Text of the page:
September 19, 2020

As lawyers begin using drones, regulatory issues persist

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drone-Article-201412051215By Charles Toutant, From New Jersey Law Journal
For the lawyer who has everything, is a drone the next must-have item? Unmanned aerial vehicles can take high-quality video and still pictures with unrivaled convenience and maneuverability, but using one to collect evidence comes with thorny regulatory issues.
The insurance industry has begun to use drones when reviewing claims, so it’s not hard to understand why lawyers would want to follow suit. But while the Federal Aviation Administration develops rules for commercial usage of drones, their present legal status is unclear, lawyers said. As a result, any lawyer seeking to admit drone photos into evidence would likely be accused of obtaining them illegally.
In addition, the public may associate drones with spying or warfare—so that jurors might be suspicious of a lawyer who has one.
The Teaneck, N.J., personal injury firm of Davis, Saperstein & Salomon has had a drone for about four months, deploying it to take high-definition video and still pictures of accident scenes. The firm decided to lay out $1,500 for a four-engine drone and another $1,000 for an insurance policy on it after encounters with insurance companies that used them to evaluate claims, the firm’s Samuel Davis said.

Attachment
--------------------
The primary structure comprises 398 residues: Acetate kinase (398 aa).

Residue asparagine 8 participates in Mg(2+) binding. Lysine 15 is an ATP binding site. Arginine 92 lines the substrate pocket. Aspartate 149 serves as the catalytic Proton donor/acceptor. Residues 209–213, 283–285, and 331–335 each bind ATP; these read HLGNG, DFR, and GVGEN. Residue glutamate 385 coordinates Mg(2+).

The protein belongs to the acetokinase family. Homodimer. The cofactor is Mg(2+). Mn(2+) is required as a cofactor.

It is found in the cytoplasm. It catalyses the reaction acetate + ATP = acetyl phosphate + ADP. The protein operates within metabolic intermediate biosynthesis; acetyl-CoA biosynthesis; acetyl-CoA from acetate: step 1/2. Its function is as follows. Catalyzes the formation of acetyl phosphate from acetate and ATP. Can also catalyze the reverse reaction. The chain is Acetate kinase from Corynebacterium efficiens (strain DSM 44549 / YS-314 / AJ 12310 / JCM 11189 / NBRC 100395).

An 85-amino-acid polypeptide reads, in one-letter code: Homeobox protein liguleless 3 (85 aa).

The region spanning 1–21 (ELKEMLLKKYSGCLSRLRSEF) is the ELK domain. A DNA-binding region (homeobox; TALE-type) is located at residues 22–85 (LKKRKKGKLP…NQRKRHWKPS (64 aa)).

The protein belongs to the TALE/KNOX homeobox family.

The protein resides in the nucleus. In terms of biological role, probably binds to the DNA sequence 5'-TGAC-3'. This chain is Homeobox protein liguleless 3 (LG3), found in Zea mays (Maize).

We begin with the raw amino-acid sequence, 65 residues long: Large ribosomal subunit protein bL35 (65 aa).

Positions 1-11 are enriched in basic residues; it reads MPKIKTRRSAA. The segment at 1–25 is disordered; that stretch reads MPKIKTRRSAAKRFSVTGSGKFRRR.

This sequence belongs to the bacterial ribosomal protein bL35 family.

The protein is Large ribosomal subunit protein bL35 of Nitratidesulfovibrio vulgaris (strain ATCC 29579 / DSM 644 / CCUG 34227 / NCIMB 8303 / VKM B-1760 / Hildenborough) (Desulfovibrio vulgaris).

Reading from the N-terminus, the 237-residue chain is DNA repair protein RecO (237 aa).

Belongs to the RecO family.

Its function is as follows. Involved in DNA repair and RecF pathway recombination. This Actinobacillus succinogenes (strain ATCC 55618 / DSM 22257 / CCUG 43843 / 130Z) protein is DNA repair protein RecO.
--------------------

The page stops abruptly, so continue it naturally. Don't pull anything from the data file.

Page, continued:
Davis Saperstein has used a drone to examine the wreckage of a fatal house fire and to examine the site of a pedestrian-vehicle accident in a shopping center parking lot, among other things. It provides the ability to look down at a subject and quickly and conveniently gather evidence that would otherwise be inaccessible or difficult to obtain, Davis said.
Photos and video from the drone can help an accident reconstructionist provide a better report and can aid in his own analysis and understanding of a case, Davis said. In a case stemming from a motor vehicle accident, the drone provides a better viewpoint for understanding the role of issues such as lighting or traffic patterns, he said. Without a drone, obtaining the same type of views of an accident site would require renting a boom truck and obtaining a court order to shut down the intersection, he said.
“I always went out to the scene, but now when I go out to the scene I feel I have tools that are cutting-edge. I’m reading how the carriers are deploying these unmanned aerial vehicles in their investigations. My prediction is, it’s not going to be long before, on both sides of the aisle, there are going to be drones launched to gather the best evidence you can gather,” Davis said.
Davis’ firm uses a three-member team whenever it launches the drone—a fellow attorney who is a licensed pilot guides the craft by remote control, another team member wields a remote control that operates the camera and Davis himself serves as field commander, overseeing its launch and return to ground. The firm’s drone is guided by satellite coordination and has a 15-minute battery life, but automatically returns to its launching point before running out of power. Although drones can travel a long distance from their operator, Davis Saperstein’s drone is kept in sight and at low altitude.
Piloting the drone and obtaining top-quality pictures takes practice, since it is vulnerable to cross-winds, Davis said. It also makes a lot of noise, which sometimes annoys the public, he said. As a result of such barriers to entry, he said he envisions growth in use of drones by private inspectors and other consultants, more than by law firms.